There has been some past effort towards realizing this goal. This effort has been confined to a small research community, and has resulted in reports of tunable LED's, VCSEL's and MEM tunable Fabry-Perot filters.
For example, Larson et al. have published results on (1) a GaAs-based tunable filter (see, for example, Larson, M. C., Pezeshki, B., and Harris, J. S., “Vertical coupled-cavity microinterferometer on GaAs with deformable-membrane top mirror”, IEEE Photonics Technology Letters, Vol. 7, pp. 382-384, 1995); (2) an LED (see, for example, Larson, M. C., and Harris, J. S., “Broadly-tunable resonant-cavity light emission”, Applied Physics Letters, Vol. 67, No. 5, pp. 590-592, 1995); and (3) a VCSEL (see, for example, Larson, M. C., Massengale, A. R., and Harris, J. S., “Continuously tunable micromachined vertical-cavity surface emitting laser with 18 nm wavelength range”, Electronic Letters, Vol. 32, No. 19, pp. 330-332, 1996).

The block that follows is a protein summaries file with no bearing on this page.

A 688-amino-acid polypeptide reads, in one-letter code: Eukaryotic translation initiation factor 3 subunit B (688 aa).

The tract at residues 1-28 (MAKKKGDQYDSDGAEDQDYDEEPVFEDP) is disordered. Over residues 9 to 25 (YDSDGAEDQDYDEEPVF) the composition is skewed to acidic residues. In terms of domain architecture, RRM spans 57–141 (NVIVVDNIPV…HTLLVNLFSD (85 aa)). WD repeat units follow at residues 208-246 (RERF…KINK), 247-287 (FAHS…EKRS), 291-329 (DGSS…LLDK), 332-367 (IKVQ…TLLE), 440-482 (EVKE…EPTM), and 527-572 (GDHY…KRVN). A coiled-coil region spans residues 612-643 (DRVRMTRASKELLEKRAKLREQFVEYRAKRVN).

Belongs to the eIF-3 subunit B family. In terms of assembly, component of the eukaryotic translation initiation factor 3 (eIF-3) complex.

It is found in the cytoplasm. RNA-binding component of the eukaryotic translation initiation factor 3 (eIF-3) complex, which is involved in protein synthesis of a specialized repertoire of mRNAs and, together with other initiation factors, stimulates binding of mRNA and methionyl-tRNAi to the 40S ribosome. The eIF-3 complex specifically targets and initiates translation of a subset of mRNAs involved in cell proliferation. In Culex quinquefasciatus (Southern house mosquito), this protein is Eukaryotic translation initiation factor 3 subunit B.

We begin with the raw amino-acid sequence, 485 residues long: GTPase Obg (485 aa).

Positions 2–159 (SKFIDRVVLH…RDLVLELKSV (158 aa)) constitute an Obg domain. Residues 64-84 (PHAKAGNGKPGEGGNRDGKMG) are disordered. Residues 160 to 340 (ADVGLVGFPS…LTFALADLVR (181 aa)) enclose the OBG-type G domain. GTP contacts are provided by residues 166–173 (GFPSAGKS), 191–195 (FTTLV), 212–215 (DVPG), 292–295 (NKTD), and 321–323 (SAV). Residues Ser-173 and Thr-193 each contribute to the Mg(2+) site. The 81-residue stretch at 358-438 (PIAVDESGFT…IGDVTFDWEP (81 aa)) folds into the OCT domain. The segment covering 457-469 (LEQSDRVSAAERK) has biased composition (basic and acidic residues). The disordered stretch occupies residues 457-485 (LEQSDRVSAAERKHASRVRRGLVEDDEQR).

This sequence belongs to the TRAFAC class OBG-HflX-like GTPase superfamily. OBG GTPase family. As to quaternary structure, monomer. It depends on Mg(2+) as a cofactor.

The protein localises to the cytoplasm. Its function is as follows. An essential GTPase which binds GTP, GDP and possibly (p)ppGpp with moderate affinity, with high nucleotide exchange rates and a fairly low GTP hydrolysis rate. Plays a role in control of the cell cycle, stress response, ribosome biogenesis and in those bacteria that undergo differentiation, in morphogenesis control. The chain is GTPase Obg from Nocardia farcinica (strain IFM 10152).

These results indicate that Larson et al. used GaAs/AlAs for bottom DBR's, and a gold-coated silicon-nitride membrane as the top mirror. In all of the foregoing Larson et al. devices, the top mirror release is accomplished by selectively wet-etching an underlying sacrificial layer of GaAlAs with hydrochloric acid. Since this technique provides no controlled way of undercutting, the length of the support structure for the top mirror is not well defined from device to device. Furthermore, since the top mirror in Larson et al. has lower bandwidth and reflectivity than the dielectric DBR's of the present invention, the tuning range of the devices of Larson et al. is limited, and their spectral linewidth is broader than that provided by the present invention.